Me, probably not. I might be tempted to try my Sigma 50-100mm f/1.8 on the Z50 with an FTZ adapter, as that combo seems like it would useful. But for the Z50 to find a place in my gear closet, it needs to stay small and light and extremely travel friendly, and that suggests the two kit zooms for now. The entire weight of the two-lens kit, by the way, is 1kg (2.2 pounds). Very travel friendly.

"Is the FTZ Adapter included?"

Not in the US. I suspect that we'll see bundles with it once the initial demand has been met. Nikon's not the type to leave dollars on the table if they don't have to. Apparently NikonUSA's initial approach will be to have lower-cost FTZ adapter bundles. We've already seen prices of US$100 for the FTZ adapter when bought with the camera.

"Can you charge the camera via USB?"

Yes. Though Nikon is using the USB 2.0 Mini-B style plug here, which is going to have some of you perplexed now that we're in the USB-C world. You also need the optional EH-73P to do this. You use the cable that comes with the camera to plug between the Z50 and EH-73P.

"Does the Z50 internal flash support Commander mode?"

No. You need a Speedlight that has Commander mode in the hot shoe to do wireless flash with the Z50.

"How's the Z50 stack up against the competition (that would be Canon M6 m2, Fujifilm X-T30, and Sony A6400, basically)?"

Well if you're starting from scratch with nothing, you actually have an interesting choice between those four. Each company seems to be trying to emphasize something different, and none of them knock it out of the park.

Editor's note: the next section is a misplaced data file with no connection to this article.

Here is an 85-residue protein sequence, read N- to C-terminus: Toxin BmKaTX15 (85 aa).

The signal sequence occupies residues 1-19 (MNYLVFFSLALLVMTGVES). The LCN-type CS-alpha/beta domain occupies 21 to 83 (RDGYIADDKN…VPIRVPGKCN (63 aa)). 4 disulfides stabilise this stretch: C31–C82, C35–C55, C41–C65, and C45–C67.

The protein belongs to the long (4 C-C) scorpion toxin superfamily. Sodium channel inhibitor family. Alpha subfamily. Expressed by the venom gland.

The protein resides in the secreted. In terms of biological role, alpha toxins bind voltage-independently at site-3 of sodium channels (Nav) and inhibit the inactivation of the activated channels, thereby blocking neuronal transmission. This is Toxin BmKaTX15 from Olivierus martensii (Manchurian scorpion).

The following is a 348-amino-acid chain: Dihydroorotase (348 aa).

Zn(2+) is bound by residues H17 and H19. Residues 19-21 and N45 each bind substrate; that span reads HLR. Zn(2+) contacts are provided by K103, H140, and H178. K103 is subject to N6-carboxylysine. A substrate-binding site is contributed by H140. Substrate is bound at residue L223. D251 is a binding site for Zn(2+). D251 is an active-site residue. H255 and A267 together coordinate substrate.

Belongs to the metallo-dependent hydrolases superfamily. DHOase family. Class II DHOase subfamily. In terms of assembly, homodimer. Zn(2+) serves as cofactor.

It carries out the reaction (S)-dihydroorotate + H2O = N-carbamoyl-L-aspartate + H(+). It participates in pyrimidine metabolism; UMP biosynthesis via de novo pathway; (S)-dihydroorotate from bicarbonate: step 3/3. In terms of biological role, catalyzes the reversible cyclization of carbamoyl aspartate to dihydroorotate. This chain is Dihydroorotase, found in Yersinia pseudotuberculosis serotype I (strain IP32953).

At least with the Nikon and Sony choices, if you're in those ecosystems already, you should probably stay. Both companies are iterating from long-established ergonomic, control, and naming bases that will make transition from DSLR to mirrorless easier.

Canon's a little tricker, as the M system does the same thing for EF users, but it doesn't lead to RF, which is Canon's future. 

Fujifilm, of course, is essentially a new entry. While they made early DSLRs (based off of Nikon bodies), the current XF lineup was essentially Fujifilm inventing a full camera lineup from scratch. There was no crossover from their DSLRs to their mirrorless cameras.

Personally, I think too many people obsess over specifications, and particularly so at this level of camera. They're all quite competent, just different. I'd argue that price and brand-choice probably should play a bigger role than specific numbers you see in a comparison chart. So I'm not going to do a chart ;~). If you need such a chart, see dpreview's at the bottom of page 2 of their Z50 "initial review".  

"Can we tell anything from the Z50 positioning?"

Maybe. I wouldn't put it past Nikon to produce a Z5 full frame camera using the exact same Z50 body and specifications. It would be almost a no brainer to do. And it could be priced under the Z6 because it doesn't have the fancier EVF and LCD, the top display, or on-sensor VR (among other things). 

As I noted elsewhere, Nikon left themselves plenty of room by putting the Z50 in the middle. They could easily make a Z70 that slotted in specs closer to the D500 (and maybe use the Z6/Z7 body so that it has all the goodies I just said a Z5 wouldn't).  

"What did Nikon cheap out on to hit the price point the Z50 sells at?"

More use of plastic, no IBIS, slightly fewer physical controls, a lower spec EVF and LCD, fewer external connectors, plus things like missing flash shoe cover, rear lens caps, and lens hoods. Virtually none of that impacts the usability/capability of the camera. I'd be a little more leery of using the Z50 in really wet environments than the DSLRs and even the Z6/Z7, but that's about it. 

"Where are the Z50 and lenses made?"

Thailand.